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How Social Networking Works

Setting up Social Networking Accounts

There are three basic steps to using all social-networking sites:

  1. Creat­e and post a personal profile
  2. Search the network for existing contacts or browse for new ones
  3. Add contacts to your network

Creating a Profile
To join any social-networking site, you'll first be asked to choose a login name and password. Once you're a member, you'll be asked to fill out some basic personal information, such as name, sex, age, location, hobbies/interests, etc. A lot of sites also allow you to upload a photo of yourself. This information is used to build a basic profile.

© Nicholas Kamm/AFP/Getty Images
You can decorate your profile however you like.

Most social-networking sites then allow you to further personalize your profile, either by answering more detailed questions, filling out short descriptions of yourself and your interests, or by uploading media files -- such as photos, music and video. Some social-networking sites allow you to change the way the profile page looks to make it even more unique.

Sites with Social Networking Components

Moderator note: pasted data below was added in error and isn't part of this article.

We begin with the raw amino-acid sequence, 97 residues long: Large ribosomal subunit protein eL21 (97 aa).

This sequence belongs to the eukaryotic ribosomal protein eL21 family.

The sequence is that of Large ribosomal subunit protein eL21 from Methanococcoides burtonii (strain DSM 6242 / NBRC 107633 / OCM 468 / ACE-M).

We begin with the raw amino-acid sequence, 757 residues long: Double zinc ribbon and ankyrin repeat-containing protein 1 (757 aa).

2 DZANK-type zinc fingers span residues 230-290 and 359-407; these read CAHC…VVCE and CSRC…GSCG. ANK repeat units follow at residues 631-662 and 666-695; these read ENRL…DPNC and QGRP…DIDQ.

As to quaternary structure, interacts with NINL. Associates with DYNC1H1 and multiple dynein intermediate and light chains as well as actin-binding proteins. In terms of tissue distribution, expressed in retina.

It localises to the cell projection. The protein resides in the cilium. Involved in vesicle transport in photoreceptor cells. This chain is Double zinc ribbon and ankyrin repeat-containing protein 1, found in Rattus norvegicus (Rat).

Social-networking Web sites didn't come out of thin air. If you look closely, some of the Internet's most popular destinations have always included powerful social-networking components.
  • Amazon's review system allows peer-to-peer book ratings.
  • EBay's buyer/seller reputation system allows individuals to build loyalty and trust within the community.
  • And portals like AOL, Yahoo! and MSN have always encouraged users to form online groups based upon shared interests.

There are more than 300 active social-networking sites, and each one has a slightly different process for creating a profile. However, the profile's function is always the same. It's the image of yourself that you present to the online world. This, of course, has its advantages and disadvantages.

The advantage is that online profiles give us a chance to put our best foot forward and choose to share only the parts of our lives that are the most interesting. A disadvantage is that visitors to your profile could "label" you as a one-dimensional figure -- a punk music fan, a sports fanatic, a depressed poet -- instead of a whole person.

On most social-networking sites, you can control who can view your full profile. On some sites, only "friends," or people who you've added to your network can see all the information on your profile, while others can only see your photo and some basic stats like your age and location.

On the next page, find out how to find and make connections on social networks.